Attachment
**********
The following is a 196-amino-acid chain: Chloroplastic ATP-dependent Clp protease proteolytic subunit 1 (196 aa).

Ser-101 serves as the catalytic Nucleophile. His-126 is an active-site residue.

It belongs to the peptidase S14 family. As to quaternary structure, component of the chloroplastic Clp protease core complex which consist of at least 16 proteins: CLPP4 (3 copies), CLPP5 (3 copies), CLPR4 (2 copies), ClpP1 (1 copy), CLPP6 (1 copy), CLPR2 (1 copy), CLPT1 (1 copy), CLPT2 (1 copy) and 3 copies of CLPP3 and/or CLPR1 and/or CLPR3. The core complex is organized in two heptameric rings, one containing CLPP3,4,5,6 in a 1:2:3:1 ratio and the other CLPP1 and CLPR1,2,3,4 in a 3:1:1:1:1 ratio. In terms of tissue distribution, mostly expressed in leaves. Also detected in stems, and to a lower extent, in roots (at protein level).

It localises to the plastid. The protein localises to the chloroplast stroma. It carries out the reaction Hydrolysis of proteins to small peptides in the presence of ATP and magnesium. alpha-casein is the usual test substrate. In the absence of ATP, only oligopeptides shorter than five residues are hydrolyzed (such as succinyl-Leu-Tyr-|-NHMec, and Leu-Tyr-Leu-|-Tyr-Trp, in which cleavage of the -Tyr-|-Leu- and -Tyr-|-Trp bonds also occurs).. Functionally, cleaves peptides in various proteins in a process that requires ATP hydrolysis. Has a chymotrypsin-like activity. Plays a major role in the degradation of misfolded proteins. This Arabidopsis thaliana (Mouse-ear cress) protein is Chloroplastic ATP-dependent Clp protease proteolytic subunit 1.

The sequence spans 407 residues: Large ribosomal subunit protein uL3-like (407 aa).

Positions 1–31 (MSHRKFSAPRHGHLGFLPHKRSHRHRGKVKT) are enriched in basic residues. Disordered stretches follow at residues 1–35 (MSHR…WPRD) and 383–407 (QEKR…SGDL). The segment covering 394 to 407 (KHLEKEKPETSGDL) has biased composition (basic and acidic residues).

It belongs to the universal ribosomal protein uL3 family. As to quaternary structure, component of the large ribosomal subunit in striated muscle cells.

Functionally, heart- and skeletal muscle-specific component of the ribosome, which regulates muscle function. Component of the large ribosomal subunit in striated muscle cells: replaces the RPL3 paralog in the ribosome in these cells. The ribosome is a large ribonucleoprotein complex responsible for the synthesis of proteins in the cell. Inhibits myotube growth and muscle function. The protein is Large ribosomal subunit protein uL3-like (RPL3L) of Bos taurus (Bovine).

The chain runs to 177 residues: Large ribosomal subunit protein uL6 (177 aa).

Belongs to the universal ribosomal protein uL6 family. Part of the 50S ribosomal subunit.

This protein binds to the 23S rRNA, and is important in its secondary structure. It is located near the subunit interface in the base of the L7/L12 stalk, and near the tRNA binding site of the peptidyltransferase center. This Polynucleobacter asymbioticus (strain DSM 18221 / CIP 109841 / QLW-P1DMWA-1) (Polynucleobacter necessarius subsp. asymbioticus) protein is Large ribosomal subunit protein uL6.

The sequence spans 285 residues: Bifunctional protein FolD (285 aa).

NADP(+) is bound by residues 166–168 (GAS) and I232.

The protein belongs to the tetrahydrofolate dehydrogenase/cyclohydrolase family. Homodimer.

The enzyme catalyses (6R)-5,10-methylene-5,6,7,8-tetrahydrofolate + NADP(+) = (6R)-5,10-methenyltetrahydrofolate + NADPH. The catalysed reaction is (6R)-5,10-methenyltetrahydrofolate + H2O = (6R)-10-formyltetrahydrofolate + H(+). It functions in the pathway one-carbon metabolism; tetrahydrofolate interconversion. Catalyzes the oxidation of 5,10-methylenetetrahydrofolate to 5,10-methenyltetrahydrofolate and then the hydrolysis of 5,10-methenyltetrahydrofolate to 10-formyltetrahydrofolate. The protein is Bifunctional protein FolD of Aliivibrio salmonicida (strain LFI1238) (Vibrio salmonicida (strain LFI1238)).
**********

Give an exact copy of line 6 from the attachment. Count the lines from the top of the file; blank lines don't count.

Positions 1–31 (MSHRKFSAPRHGHLGFLPHKRSHRHRGKVKT) are enriched in basic residues. Disordered stretches follow at residues 1–35 (MSHR…WPRD) and 383–407 (QEKR…SGDL). The segment covering 394 to 407 (KHLEKEKPETSGDL) has biased composition (basic and acidic residues).